Pierre Samuel du Pont
Pierre Samuel du Pont
The American industrialist Pierre Samuel du Pont (1870-1954), as chairman of the board of E. I. du Pont de Nemours and Company, was among those responsible for its phenomenal success in the 20th century.
Pierre Samuel du Pont was born in Wilmington, Del., on Jan. 15, 1870. After receiving a bachelor of science degree from the Massachusetts Institute of Technology in 1890, he became a chemist in the family firm. He pursued a variety of business activities until 1902, when he and two cousins purchased and reorganized the family company. He became president of the firm in 1915, an office he held until he became chairman of the board in 1919. He remained in the latter post until 1940.
Du Pont guided the company through its enormous expansion during World War I and its later product diversification program outside the explosives industry. He emphasized competence rather than family membership: the company made a successful transition from a family operation to one run by professional managers. The new company structure stressed division of authority between central management and the operating departments; the former concentrated on long-run policy decision making while the latter focused on day-to-day problems. In adapting his company's organizational structure to its new marketing strategy, Du Pont was an industrial and administrative innovator.
The company first invested in the General Motors Company in 1917, with massive investment 3 years later. In 1920 William C. Durant, president of General Motors, found himself in financial difficulty. Because possible failure of General Motors might have jeopardized Du Pont's investment, a Du Pont syndicate rescued Durant, but the price was his holdings in General Motors. Reluctantly, Pierre du Pont became president of General Motors and occupied that office until 1923, when Alfred P. Sloan, Jr., replaced him.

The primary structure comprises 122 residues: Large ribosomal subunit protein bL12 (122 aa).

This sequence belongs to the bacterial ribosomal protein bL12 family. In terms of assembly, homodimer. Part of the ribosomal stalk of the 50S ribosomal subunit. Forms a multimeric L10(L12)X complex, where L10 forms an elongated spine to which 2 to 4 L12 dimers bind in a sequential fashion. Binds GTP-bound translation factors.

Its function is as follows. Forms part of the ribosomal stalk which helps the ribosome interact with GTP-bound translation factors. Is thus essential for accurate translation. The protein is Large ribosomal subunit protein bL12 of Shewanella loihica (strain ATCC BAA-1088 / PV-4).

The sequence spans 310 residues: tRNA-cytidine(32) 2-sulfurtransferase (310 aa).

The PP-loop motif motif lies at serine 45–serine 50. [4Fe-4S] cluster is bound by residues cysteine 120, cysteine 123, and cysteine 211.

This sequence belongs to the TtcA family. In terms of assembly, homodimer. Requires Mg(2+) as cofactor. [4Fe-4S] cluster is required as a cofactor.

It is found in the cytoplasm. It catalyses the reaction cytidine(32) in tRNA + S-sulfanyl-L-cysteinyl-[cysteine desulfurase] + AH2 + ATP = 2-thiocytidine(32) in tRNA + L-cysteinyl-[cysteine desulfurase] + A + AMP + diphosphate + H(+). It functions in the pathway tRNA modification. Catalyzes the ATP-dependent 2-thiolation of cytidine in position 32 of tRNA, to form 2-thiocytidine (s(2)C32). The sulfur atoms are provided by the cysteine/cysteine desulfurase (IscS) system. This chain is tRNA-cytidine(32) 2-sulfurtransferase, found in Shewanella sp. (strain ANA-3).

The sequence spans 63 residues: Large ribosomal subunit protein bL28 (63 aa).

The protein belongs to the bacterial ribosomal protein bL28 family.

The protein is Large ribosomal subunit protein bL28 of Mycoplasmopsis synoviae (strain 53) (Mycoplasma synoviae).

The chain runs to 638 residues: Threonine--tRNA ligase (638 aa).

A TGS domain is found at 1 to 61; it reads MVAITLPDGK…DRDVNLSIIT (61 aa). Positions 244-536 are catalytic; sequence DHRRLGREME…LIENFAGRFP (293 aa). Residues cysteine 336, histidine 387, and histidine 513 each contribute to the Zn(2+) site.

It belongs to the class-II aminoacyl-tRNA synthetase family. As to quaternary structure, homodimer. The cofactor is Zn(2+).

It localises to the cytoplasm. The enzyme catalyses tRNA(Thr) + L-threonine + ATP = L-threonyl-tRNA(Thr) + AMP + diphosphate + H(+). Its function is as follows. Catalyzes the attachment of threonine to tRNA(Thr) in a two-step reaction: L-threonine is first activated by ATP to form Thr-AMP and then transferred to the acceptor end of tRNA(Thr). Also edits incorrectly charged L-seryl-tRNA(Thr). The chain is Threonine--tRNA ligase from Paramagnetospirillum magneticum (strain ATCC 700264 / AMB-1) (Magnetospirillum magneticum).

Du Pont was also active in public affairs. He held numerous offices in the state government of Delaware, including tax commissioner. Initially a supporter of Franklin D. Roosevelt, Du Pont strongly opposed governmental intervention in business affairs and so opposed Roosevelt's reelection in 1936. He was one of the founders of the American Liberty League, which unsuccessfully appealed to voters to defeat the New Deal because it seemed to represent an infringement on individual liberties.
Du Pont died in Wilmington on April 5, 1954. As much as any other man, he can be credited with the success of the Du Pont Company in the 20th century.
The key source concerning Du Pont is Alfred D. Chandler and Stephen Salsbury, Pierre S. du Pont and the Making of the Modern Corporation (1971). Various aspects of his life and career are treated in the histories of the family and its enterprise: William S. Dutton, Du Pont: One Hundred and Forty Years (1942); Max Dorian, The Du Ponts: From Gunpowder to Nylon (1961; trans. 1962); and William H. A. Carr, The Du Ponts of Delaware (1964). Du Pont's years at General Motors receive extensive comment in the chapter on that firm in Alfred D. Chandler, Jr., Strategy and Structure: Chapters in the History of the Industrial Enterprise (1962). George Wolfskill recounts the story of the leading rightwing organization of the 1930s in The Revolt of the Conservatives: A History of the American Liberty League, 1934-1940 (1962).
Du Pont, Pierre S. (Pierre Samuel), Life in my father's house, Wilmington, Del.: H.R. Sharp, Jr., 1987. □